In the experimental group, improvement was observed in the means in eight out of twelve blocks. Significant difference (p˂0.05) observed as a consequence of the project was found in two cases in the experimental group: ecological footprint and environmentally conscious shopping and consumption (Table 1). These two fields showed the greatest development during the project. In the fields of air pollution, water pollution, and energy management there was no development over the one year of study. This suggests that more attention should be paid to these topics if we are to develop students’ environmental attitudes. In the experimental group positive changes were observed in the means in eight cases whereas in four cases negative changes were observed. In the control group the means showed positive changes in all twelve blocks.
Figure 5. Distribution of means of the components of environmental attitudes by sex in the experimental group
In terms of distribution by gender positive changes were observed in the components of environmental attitudes. Examination of the sexes revealed positive changes in most cases both with boys and with girls. The means showed a decrease only in the item of environmental awareness in the boys’ group. This also attests to the success of the project.
In the experimental group the boys and the girls showed significant development in fewer components compared with their counterparts in the control group (Table 2). In the experimental group the boys showed improvement in two components: ecological footprint, eco-friendly construction, while the girls showed improvement in three components: ecologically caring shopping and consumption, ecological footprint and behaviour. In these five topics the experimental group’s development was significantly better than the control group’s, suggesting the positive effect of the programme. The data distributed by the sexes also reflect well the categories which showed improvement in the overall sample as well. The unity of the overall sample and the values for the sexes confirms the categories that the project had positive effect on.
Table 2. Differences between and significance of the components of attitudes on the environment across girls and boys in the experimental as well as the control groups
Components
boys
girls
group
difference between the means of tests 1 and 2
signif.
 
(p)
group
difference between the means of tests 1 and 2
signif.
 
(p)
Concept of the environment, protection of the environment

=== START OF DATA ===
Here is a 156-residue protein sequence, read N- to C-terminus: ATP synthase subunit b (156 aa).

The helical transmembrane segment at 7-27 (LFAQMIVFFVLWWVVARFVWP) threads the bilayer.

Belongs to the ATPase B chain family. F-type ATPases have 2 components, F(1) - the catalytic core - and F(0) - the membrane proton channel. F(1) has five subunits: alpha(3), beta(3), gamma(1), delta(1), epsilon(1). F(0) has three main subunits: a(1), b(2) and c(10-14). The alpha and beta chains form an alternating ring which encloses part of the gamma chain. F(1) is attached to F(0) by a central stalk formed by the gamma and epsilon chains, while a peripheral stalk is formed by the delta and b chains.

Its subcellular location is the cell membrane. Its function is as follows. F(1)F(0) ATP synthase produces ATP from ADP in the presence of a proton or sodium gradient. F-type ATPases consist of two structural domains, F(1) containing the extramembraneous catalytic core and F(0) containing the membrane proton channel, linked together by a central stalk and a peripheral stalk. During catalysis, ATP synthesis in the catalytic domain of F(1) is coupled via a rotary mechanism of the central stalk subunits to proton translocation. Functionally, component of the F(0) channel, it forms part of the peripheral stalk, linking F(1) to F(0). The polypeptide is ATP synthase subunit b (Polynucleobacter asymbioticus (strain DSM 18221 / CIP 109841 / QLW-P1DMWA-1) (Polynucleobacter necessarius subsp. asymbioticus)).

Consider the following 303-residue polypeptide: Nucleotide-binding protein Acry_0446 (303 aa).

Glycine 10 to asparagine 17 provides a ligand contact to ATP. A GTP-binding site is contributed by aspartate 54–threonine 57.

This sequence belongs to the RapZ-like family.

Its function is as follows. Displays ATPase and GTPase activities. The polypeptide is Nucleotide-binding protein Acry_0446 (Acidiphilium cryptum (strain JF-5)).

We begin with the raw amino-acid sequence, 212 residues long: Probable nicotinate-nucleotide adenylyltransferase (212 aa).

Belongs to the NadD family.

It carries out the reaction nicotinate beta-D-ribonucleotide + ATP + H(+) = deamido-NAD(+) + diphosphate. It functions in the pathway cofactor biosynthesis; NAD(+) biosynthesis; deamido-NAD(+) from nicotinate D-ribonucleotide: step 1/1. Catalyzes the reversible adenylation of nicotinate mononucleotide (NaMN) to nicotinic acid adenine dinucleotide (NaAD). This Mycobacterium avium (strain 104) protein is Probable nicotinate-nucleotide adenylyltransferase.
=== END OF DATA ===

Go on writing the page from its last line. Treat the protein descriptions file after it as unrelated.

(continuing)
experimental
-0,05
>0,05
experimental
-0,18
>0,05
control
-0,33
<0,05
control
-0,11
>0,05
Environmentally conscious consumers and consumption
experimental
-0,45
>0,05
experimental
-0,38
<0,05
control
-0,43
<0,05
control
-0,03
>0,05
Energy management
experimental
0,18
>0,05
experimental
-0,10
>0,05
control
-0,18
>0,05
control
-0,15
>0,05
Drinking water, Water pollution, environmental protection of the water
experimental
-0,03
>0,05
experimental
0,07
>0,05
control
-0,46
<0,05
control
-0,16
>0,05
Environmental protection
experimental
-0,15
>0,05
experimental
-0,29
>0,05
control
-0,34
<0,05
control
-0,33
<0,05
Air pollution
experimental
-0,29
>0,05
experimental
0,40
>0,05
control
-0,13
>0,05
control
0,03
>0,05
Healthy way of life and environment
experimental
-0,54
>0,05
experimental
0,27
>0,05
control
-0,02
>0,05
control
-0,09
>0,05
Waste management, waste disposal, eco-toxicology
experimental
- 0,00
>0,05
experimental
-0,34
>0,05
control
-0,37
>0,05
control
-0,62
<0,05
Sustainable development
experimental
0,09
>0,05
experimental
-0,02
>0,05
control
-0,12
>0,05
control
-0,11
>0,05
Demographics and sustainability
experimental
-0,02
>0,05
experimental
-0,37
>0,05
control
-0,01
>0,05
control
0,05
>0,05
Ecological footprint
experimental
- 0,62
<0,05
experimental
-0,8
<0,005
control
-1,10
<0,005
control
-0,62
<0,05
Eco-friendly construction
experimental
- 0,63
<0,05
experimental
0,00
>0,05
control
-0,13
>0,05
control
-0,26
>0,05
Behaviour
experimental
-0,16
>0,05
experimental
-0,34
<0,05
control
-0,44
<0,005
control
-0,26
>0,05
Emotions
experimental
- 0,23
>0,05
experimenta
-0,04
>0,05
control
-0,25
>0,05
control
-0,22
>0,05
Environmental awareness
experimental
0,05
>0,05
experimental
-0,18
>0,05
control
-0,22
>0,05
control
-0,08
>0,05
All
experimental
-0,12
>0,05
experimental
-0,18
>0,05
control
-0,30
<0,05
control
-0,18
>0,05
All components developing as a result of the programme
experimental
2
 
 
3
 
control
7
 
 
3
 
Summary
Based on our examination of the data of the great project „Our environment in the 21st century” we concluded that the 12-month-long work of the students was fruitful. The attitudes of all the secondary grammar school students (both in the experimental and the control groups) examined showed an overall positive change. Separate examination of the components of environmental attitudes revealed that the students had formed strong emotional attachment to the environment and its problems. In contrast, in the fields of behaviour and environmentally caring consciousness there is room for improvement. Great emphasis needs to be placed on making sure that children are aware of the possibilities through which they can and want to do something to protect their environment (Jensen & Schnack, 1994). The data of the various blocks reflect the fact that children do not relate to the various topics on the environment in a uniform manner. Children have a more positive approach to the topics of ecological footprint, eco-friendly shopping and consumption, as well as environmental protection. This may suggest that these fields are easier to develop. In contrast, their attitudes in the topics of air pollution, energy management, drinking water, water pollution, water protection, as well as sustainable development were extremely unfavourable. More work is needed in these topics if we are to develop more appropriate environmental attitudes in students.
 
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[1]  Secondary School of Diósgyor, Miskolc (Hungary), Email Address: konyagy@freemail.hu